1. Miss B owns a one-bedroom leasehold flat. In November 2017 she asked the Council, who owns the freehold, about buying the loft space above her flat to create another bedroom.
  2. The Council sent Miss B a guide to the consent process for structural alterations and buying additional land. It said that she would need to submit some detailed ‘to scale’ drawings identifying the works that she wished to carry out and the area she wished to purchase.
  3. Miss B arranged for an architect to draw up plans of the proposed loft conversion which she submitted to the Council in February 2018.
  4. Miss B chased the Council for a decision in May and June. Then in July, the Council asked Miss B to provide photographs of some pipes which were in the loft. After considering the photographs, the Council wrote to Miss B to tell her that she could not buy the loft because the pipes were part of the district heating system and could not be moved.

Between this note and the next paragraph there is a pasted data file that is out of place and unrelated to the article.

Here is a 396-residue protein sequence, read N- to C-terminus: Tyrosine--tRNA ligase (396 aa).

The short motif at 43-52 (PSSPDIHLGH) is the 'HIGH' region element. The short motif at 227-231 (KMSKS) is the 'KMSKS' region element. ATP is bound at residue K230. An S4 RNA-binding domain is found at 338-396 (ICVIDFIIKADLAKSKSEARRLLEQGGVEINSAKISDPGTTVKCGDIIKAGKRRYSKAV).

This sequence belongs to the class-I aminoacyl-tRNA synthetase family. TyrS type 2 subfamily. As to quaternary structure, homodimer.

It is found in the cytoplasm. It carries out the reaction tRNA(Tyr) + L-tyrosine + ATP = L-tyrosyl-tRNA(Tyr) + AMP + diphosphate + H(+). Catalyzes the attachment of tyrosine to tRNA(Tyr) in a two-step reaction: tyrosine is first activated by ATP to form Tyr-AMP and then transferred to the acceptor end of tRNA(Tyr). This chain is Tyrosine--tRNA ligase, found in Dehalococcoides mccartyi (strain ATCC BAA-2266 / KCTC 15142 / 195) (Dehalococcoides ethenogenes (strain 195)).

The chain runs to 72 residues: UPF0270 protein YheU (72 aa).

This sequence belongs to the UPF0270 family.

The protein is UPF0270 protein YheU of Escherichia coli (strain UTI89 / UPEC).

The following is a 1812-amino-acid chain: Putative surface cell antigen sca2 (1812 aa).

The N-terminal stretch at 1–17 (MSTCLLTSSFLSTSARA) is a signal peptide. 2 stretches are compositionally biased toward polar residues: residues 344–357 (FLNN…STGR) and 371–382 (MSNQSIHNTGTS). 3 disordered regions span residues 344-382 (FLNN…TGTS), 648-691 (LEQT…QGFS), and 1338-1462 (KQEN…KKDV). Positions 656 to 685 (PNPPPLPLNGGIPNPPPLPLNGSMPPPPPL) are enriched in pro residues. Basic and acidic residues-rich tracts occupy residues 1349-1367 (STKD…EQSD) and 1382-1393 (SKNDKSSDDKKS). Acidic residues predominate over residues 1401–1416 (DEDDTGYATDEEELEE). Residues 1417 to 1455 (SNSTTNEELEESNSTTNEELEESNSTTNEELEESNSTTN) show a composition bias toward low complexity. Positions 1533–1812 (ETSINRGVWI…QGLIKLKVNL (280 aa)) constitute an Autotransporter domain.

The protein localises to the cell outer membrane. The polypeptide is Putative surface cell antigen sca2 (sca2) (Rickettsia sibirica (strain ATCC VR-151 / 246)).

5. Miss B was not happy with the Council’s decision and asked it to explain why the pipes could not be moved. The Council then agreed to carry out a site visit and make a more considered decision.
  6. A site visit was carried out in August and it was agreed that it was possible to move the pipes. A further site visit was carried out in October to estimate the cost of the works.
  7. Miss B made a formal complaint to the Council in November. She complained about the Council’s delay in progressing her request to purchase the loft space and about poor communication. She said that she was angry that she had been required to spend money on architect’s fees when examination of the photographs should have been the first step in the process. Miss B said that she was still waiting to hear how much it would cost to move the pipes and buy the loft space.
  8. When Miss B chased the Council for a response to her complaint, it apologised for the delay and explained that its technical lead wanted to carry out a site visit himself before confirming whether they could proceed.